As well as looking welcoming, bright and cheerful, when your home is flooded with natural daylight, it’s good for your health. And all those who are part of your circle of family and friends. Evidence from several health studies reveals that when it comes to sunlight, while we all know that overdoing the rays can be harmful perhaps we’re not so aware that getting just the right balance has a positive effect.
For instance, you probably already know that sunlight and darkness act to trigger different hormones that are released into your brain. Serotonin is boosted by sunlight, and this helps you to feel alert, focused, calm and improves your mood. Melatonin, on the other hand, is manufactured when darkness falls, with the ultimate aim of making you feel sleepy and ready to have a rest.
Findings from these scientific studies indicate that exposure to natural daylight can help you fight depression, stress, chronic skin conditions and may also help to prevent certain types of cancer. In light of this, it makes sense to make the most of the opportunities to bring more natural light into your home for the benefit of you and your family. Let’s look at some ways you can do that.
Maximize your glazing
It’s an obvious solution however it’s worth pausing to consider the difference an increased amount of glazing could make in your home. If your budget allows, for example, you could expand the size of your window openings, so that more natural daylight enters your home. It makes sense to do this for windows or glazed doors that already have good exposure to sunlight, such as those facing south, although there’s also a good argument to make for expanding windows in darker, north-facing areas, on the basis that this will improve interior lighting levels generally. You can judge what would work best in your own circumstances, if you have lived in your home for a few years.
Add extra openings
In addition to enhancing existing openings for windows and doors you also have the option to add extra roof lights or skylights in suitable locations. As the units are usually double or triple glazed you should not experience any loss of heat as long as you are working with a reputable contractor; however, the impact on the amount of natural daylight in your home could be substantial.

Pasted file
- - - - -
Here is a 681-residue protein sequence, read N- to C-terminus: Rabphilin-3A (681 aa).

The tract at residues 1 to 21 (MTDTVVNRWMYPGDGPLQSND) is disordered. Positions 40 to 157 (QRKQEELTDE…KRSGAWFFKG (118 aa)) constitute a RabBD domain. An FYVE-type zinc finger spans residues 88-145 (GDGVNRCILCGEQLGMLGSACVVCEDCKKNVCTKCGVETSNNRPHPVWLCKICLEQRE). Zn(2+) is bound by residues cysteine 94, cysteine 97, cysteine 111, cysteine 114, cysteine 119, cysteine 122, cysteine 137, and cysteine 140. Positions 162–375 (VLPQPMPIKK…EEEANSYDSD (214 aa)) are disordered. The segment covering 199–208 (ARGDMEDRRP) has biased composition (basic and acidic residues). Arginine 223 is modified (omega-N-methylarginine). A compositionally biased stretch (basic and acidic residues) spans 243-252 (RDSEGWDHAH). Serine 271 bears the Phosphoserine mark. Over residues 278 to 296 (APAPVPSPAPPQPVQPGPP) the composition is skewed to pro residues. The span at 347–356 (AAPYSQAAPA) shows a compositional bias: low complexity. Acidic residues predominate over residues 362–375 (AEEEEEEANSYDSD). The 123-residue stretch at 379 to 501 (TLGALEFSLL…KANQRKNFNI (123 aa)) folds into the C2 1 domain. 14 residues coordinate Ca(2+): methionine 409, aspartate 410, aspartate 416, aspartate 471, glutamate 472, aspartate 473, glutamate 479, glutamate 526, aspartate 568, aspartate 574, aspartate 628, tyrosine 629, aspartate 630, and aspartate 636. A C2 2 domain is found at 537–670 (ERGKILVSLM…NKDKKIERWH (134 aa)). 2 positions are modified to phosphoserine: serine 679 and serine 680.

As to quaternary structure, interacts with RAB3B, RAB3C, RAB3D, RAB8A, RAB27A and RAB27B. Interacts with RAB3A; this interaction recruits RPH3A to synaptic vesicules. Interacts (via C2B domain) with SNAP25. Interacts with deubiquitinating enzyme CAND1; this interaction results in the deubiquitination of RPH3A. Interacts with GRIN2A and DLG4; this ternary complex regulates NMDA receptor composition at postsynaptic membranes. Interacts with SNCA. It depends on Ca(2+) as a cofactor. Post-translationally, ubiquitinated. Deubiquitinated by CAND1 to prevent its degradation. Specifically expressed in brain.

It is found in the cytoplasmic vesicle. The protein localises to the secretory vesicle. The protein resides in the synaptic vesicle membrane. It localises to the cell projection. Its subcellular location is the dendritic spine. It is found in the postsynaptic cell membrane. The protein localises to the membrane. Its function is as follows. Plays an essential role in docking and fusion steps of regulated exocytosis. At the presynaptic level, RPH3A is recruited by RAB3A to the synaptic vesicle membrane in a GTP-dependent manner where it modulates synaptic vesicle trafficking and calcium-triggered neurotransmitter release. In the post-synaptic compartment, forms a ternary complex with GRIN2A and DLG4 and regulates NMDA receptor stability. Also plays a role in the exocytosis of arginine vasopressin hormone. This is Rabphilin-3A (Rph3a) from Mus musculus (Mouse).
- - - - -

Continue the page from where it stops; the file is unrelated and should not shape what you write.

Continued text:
Welcome daylight in
If increasing glazing is not an option you should try to make the best use of what you’ve got. One thing that can be problematic for homeowners is when they dress their windows in an overly elaborate way, as fussy drapes or messy blinds can block out natural light more than you might think. Instead opt for affordable basswood shutters that are smart, stylish and provide an elegant outline for your window reveals. Shutters are timeless and, unlike home décor fashion trends, will not look out of place no matter what style of home you have.
Use shiny surfaces
Perhaps this is a fundamental tip, however, it’s one worth repeating. Surfaces that reflect light will, by their very nature, enhance the amount of light in your home. So, make good use of well-placed mirrors, shiny floors in your kitchen and glossy countertop surfaces, as well as metallic elements to reflect and refract natural daylight in your home. You can lighten colors on walls and ceilings and even choose a paint that is reflective and has a satin finish rather matt.
Think about what’s outside
While it’s lovely to develop a sunroom or conservatory at your home, it pays to make sure you don’t bring too much of the outside, inside. Remember that larger shrubs and trees can quickly become overgrown and will block sunlight so that your windows and interiors are shaded. That will deprive you of some natural daylight despite all your efforts to make sure you are making the most of it.
Finally, don’t forget to pay attention to your furniture as well as your general décor when you’re assessing what you could change in your home to increase the amount and impact of natural daylight. If you have a lot of older, dark brown furniture, for example, then it’s going to soak up the light so if it’s of value to you, in any sense, be careful where you place it and try not to group too many things of the same dark colors.